We need – we must have – a redirection of national priorities to the reasons we create governments in the first place. We need the resources of all – together – to do what we individually can’t do for ourselves.

After all, not everyone can have a little fella in Congress on the Subcommittee for Highways and Transit or the Subcommittee on Railroads.

Share on Facebook



QUIET WATCHDOG Washington’s Public Disclosure Commission has had a fairly good reputation, at least in some quarters, for watchdogging reporting and ethics issues in state government. But is that reputation inflated? The Associated Press has a powerful piece out about the agency’s deficiencies. Oddities in reports by lobbyists and campaigns, oddities that go unchallenged, are becoming increasingly commonplace, the article suggests. And “The Associated Press found cases in which lobbyists failed to properly complete basic forms, failed to disclose details of their expenses or regularly filed reports past their deadlines. Some lobbyists indicated they didn’t know the rules until reporters started asking questions.” Not to say, though it should be, that the population of reporters doing the asking is shrinking, rapidly.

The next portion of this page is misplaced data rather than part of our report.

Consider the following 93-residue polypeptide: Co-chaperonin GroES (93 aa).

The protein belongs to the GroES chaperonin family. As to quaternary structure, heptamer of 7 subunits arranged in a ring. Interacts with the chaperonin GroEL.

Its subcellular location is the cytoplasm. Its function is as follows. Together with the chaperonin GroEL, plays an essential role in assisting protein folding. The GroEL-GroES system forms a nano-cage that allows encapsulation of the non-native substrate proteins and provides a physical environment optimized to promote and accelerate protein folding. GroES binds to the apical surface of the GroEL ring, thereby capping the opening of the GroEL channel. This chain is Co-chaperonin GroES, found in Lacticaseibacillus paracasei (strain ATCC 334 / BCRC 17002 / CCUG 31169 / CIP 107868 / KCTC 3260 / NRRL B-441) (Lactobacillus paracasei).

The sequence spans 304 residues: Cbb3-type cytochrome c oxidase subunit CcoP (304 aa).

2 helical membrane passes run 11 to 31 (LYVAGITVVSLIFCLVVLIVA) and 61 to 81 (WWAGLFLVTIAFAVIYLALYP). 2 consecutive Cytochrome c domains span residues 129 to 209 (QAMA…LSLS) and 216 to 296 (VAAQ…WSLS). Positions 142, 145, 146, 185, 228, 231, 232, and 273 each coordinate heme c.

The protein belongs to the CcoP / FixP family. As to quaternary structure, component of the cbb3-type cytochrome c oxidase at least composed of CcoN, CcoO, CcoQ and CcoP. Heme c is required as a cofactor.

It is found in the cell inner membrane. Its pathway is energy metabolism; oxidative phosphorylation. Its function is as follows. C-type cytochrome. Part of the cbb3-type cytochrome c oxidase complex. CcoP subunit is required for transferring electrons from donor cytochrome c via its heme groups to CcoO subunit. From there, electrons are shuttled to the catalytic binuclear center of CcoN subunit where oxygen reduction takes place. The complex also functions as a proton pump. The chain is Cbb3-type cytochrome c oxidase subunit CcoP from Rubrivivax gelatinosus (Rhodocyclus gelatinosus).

Share on Facebook

First Take Washington

bridge conference
Press confernce at the Skagit bridge. (photo/Washington Department of Transportation)

Collapse of the Interstate 5 bridge over the Skagit River near Mount Vernon was the hot topic last week and into this one – even occurring as it did near the end of the week. I-5 is the major throughway for most people in Washington and not only that, the major west coast throughway. A break in its run anywhere is a critical matter.

And it matters not only for that but also for the proposed Columbia Crossing project to the south, over the Columbia River between Portland and Vancouver. Its fate hangs in the balance as the special session of the legislature hits its heart and decision time approaches.

Share on Facebook